• Efficiency: By focusing on the essentials of HTTP communication, HTTP APIs can reduce the overhead associated with more complex protocols, leading to faster response times.
  • Flexibility: Without the strictures of REST, developers have more freedom to design APIs that best fit their specific needs and use cases.
  • Simplicity: HTTP APIs are easier to implement and understand, especially for developers new to API development.

Disadvantages of HTTP APIs

  • Lack of standardization: The flexibility of HTTP APIs can lead to inconsistency in design and implementation, potentially making it harder to maintain and scale the APIs over time.
  • Limited functionality: For applications that require the full spectrum of RESTful constraints for organization and scalability, HTTP APIs might fall short.

When should you use HTTP API?

HTTP APIs serve as a testament to the versatility and adaptability of HTTP itself, providing developers with a streamlined approach to web communication when the comprehensive architectural style of REST is not required. Their role in modern development highlights the ongoing evolution of web technologies to meet diverse and changing needs.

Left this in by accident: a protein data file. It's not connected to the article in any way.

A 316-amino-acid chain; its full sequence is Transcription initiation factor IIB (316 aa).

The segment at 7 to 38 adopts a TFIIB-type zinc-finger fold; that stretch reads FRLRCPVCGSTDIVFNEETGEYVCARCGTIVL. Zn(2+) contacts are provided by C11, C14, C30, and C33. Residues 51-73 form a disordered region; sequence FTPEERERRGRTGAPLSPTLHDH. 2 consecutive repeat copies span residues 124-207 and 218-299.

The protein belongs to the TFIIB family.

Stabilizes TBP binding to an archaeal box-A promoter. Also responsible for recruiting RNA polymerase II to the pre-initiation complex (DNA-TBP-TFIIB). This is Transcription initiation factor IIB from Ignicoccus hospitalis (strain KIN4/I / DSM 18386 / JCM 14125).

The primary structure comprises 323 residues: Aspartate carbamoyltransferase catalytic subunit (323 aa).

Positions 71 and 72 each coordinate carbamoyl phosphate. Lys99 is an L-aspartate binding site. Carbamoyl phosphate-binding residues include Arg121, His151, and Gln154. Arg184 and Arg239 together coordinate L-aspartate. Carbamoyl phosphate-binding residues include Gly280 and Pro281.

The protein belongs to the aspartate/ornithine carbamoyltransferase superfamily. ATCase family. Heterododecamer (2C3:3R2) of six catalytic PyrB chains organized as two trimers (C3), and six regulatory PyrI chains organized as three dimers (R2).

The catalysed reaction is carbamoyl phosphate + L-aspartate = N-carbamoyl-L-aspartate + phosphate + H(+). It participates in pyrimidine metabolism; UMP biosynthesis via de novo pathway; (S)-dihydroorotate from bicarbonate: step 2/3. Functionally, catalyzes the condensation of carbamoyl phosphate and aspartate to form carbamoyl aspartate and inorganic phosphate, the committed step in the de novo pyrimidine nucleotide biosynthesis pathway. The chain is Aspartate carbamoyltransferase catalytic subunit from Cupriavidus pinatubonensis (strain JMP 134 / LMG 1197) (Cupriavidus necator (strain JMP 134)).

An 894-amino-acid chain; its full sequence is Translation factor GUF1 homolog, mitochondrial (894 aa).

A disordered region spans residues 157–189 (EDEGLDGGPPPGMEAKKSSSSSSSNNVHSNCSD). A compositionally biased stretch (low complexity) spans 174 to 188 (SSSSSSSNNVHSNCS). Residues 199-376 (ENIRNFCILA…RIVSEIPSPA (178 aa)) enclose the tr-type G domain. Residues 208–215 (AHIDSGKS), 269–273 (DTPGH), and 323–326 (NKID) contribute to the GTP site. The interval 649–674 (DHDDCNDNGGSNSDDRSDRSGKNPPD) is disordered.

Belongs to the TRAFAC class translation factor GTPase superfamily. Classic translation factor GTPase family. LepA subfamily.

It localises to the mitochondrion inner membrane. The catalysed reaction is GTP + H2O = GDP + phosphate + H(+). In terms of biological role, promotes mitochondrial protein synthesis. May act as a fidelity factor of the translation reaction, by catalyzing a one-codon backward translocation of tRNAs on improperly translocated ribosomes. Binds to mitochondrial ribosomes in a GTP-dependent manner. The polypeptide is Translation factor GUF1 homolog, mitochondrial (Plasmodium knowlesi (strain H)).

A quick glance at the differences

When evaluating REST vs  SOAP vs HTTP APIs for your project, understanding their main differences is crucial. Each API type has its own set of characteristics, benefits, and optimal use cases. 

**Feature ** REST SOAP HTTP
Type Architectural style Protocol Protocol
Data format Various, including JSON and XML XML Various, including JSON and XML
Statefulness Stateless Stateless or stateful Stateless
Transport protocol Primarily HTTP(S), but can work with others Various, including HTTP and SMTP HTTP
Security Depends on underlying transport protocol, can use OAuth, HTTPS WS-Security with comprehensive standards Security handled through HTTPS and other HTTP-level security methods
Use cases Web services, mobile applications, social networks, and any internet-based application Enterprise-level web services requiring high security and transactions (e.g., banking) Simple, quick data exchange scenarios
Performance High, due to lightweight data formats and statelessness Lower, due to complexity High, streamlined for HTTP without additional overhead

Choosing the Right API